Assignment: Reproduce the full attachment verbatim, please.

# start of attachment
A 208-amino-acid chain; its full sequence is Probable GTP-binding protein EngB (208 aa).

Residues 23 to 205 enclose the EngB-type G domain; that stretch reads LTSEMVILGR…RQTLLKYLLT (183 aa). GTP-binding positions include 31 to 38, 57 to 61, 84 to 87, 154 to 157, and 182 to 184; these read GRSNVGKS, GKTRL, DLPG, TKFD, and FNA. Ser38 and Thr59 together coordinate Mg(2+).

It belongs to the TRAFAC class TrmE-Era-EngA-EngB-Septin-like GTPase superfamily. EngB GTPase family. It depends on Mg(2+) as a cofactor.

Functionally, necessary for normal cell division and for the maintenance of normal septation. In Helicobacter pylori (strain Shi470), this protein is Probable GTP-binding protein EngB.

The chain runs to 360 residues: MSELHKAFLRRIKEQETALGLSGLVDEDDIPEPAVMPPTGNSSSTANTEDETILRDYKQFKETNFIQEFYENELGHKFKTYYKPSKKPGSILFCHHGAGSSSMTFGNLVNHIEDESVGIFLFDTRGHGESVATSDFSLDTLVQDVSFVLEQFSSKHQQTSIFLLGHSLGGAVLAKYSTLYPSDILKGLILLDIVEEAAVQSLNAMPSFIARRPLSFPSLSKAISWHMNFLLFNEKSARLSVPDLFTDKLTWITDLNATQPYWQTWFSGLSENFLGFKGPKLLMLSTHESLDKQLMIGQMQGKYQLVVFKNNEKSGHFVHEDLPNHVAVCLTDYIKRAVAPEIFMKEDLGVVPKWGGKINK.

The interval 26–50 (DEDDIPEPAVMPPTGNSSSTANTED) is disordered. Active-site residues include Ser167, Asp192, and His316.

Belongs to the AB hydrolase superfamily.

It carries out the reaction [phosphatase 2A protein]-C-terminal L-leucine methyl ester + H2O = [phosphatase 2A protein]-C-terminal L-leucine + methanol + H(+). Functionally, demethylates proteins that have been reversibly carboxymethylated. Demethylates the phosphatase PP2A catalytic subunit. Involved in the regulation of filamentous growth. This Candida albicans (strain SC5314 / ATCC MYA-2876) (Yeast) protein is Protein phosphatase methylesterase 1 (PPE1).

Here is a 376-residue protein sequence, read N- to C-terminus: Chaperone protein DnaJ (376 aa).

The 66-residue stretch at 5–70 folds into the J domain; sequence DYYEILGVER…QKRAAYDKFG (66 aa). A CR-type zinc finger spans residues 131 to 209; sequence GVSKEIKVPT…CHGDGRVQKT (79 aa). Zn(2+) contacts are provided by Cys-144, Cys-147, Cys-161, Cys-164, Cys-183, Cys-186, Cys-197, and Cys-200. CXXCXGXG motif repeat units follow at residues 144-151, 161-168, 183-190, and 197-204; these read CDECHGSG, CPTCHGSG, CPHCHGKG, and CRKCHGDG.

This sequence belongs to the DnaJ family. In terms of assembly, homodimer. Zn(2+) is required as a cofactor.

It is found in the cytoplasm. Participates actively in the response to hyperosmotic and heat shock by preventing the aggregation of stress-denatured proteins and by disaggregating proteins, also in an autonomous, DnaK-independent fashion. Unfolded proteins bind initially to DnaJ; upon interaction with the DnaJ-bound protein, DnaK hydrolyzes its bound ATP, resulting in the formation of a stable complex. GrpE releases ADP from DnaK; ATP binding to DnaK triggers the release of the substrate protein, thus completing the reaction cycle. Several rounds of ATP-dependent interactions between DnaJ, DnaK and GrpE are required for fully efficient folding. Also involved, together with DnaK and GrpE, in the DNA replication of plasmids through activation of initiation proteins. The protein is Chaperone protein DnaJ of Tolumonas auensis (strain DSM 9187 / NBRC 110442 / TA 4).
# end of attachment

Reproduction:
A 208-amino-acid chain; its full sequence is Probable GTP-binding protein EngB (208 aa).

Residues 23 to 205 enclose the EngB-type G domain; that stretch reads LTSEMVILGR…RQTLLKYLLT (183 aa). GTP-binding positions include 31 to 38, 57 to 61, 84 to 87, 154 to 157, and 182 to 184; these read GRSNVGKS, GKTRL, DLPG, TKFD, and FNA. Ser38 and Thr59 together coordinate Mg(2+).

It belongs to the TRAFAC class TrmE-Era-EngA-EngB-Septin-like GTPase superfamily. EngB GTPase family. It depends on Mg(2+) as a cofactor.

Functionally, necessary for normal cell division and for the maintenance of normal septation. In Helicobacter pylori (strain Shi470), this protein is Probable GTP-binding protein EngB.

The chain runs to 360 residues: MSELHKAFLRRIKEQETALGLSGLVDEDDIPEPAVMPPTGNSSSTANTEDETILRDYKQFKETNFIQEFYENELGHKFKTYYKPSKKPGSILFCHHGAGSSSMTFGNLVNHIEDESVGIFLFDTRGHGESVATSDFSLDTLVQDVSFVLEQFSSKHQQTSIFLLGHSLGGAVLAKYSTLYPSDILKGLILLDIVEEAAVQSLNAMPSFIARRPLSFPSLSKAISWHMNFLLFNEKSARLSVPDLFTDKLTWITDLNATQPYWQTWFSGLSENFLGFKGPKLLMLSTHESLDKQLMIGQMQGKYQLVVFKNNEKSGHFVHEDLPNHVAVCLTDYIKRAVAPEIFMKEDLGVVPKWGGKINK.

The interval 26–50 (DEDDIPEPAVMPPTGNSSSTANTED) is disordered. Active-site residues include Ser167, Asp192, and His316.

Belongs to the AB hydrolase superfamily.

It carries out the reaction [phosphatase 2A protein]-C-terminal L-leucine methyl ester + H2O = [phosphatase 2A protein]-C-terminal L-leucine + methanol + H(+). Functionally, demethylates proteins that have been reversibly carboxymethylated. Demethylates the phosphatase PP2A catalytic subunit. Involved in the regulation of filamentous growth. This Candida albicans (strain SC5314 / ATCC MYA-2876) (Yeast) protein is Protein phosphatase methylesterase 1 (PPE1).

Here is a 376-residue protein sequence, read N- to C-terminus: Chaperone protein DnaJ (376 aa).

The 66-residue stretch at 5–70 folds into the J domain; sequence DYYEILGVER…QKRAAYDKFG (66 aa). A CR-type zinc finger spans residues 131 to 209; sequence GVSKEIKVPT…CHGDGRVQKT (79 aa). Zn(2+) contacts are provided by Cys-144, Cys-147, Cys-161, Cys-164, Cys-183, Cys-186, Cys-197, and Cys-200. CXXCXGXG motif repeat units follow at residues 144-151, 161-168, 183-190, and 197-204; these read CDECHGSG, CPTCHGSG, CPHCHGKG, and CRKCHGDG.

This sequence belongs to the DnaJ family. In terms of assembly, homodimer. Zn(2+) is required as a cofactor.

It is found in the cytoplasm. Participates actively in the response to hyperosmotic and heat shock by preventing the aggregation of stress-denatured proteins and by disaggregating proteins, also in an autonomous, DnaK-independent fashion. Unfolded proteins bind initially to DnaJ; upon interaction with the DnaJ-bound protein, DnaK hydrolyzes its bound ATP, resulting in the formation of a stable complex. GrpE releases ADP from DnaK; ATP binding to DnaK triggers the release of the substrate protein, thus completing the reaction cycle. Several rounds of ATP-dependent interactions between DnaJ, DnaK and GrpE are required for fully efficient folding. Also involved, together with DnaK and GrpE, in the DNA replication of plasmids through activation of initiation proteins. The protein is Chaperone protein DnaJ of Tolumonas auensis (strain DSM 9187 / NBRC 110442 / TA 4).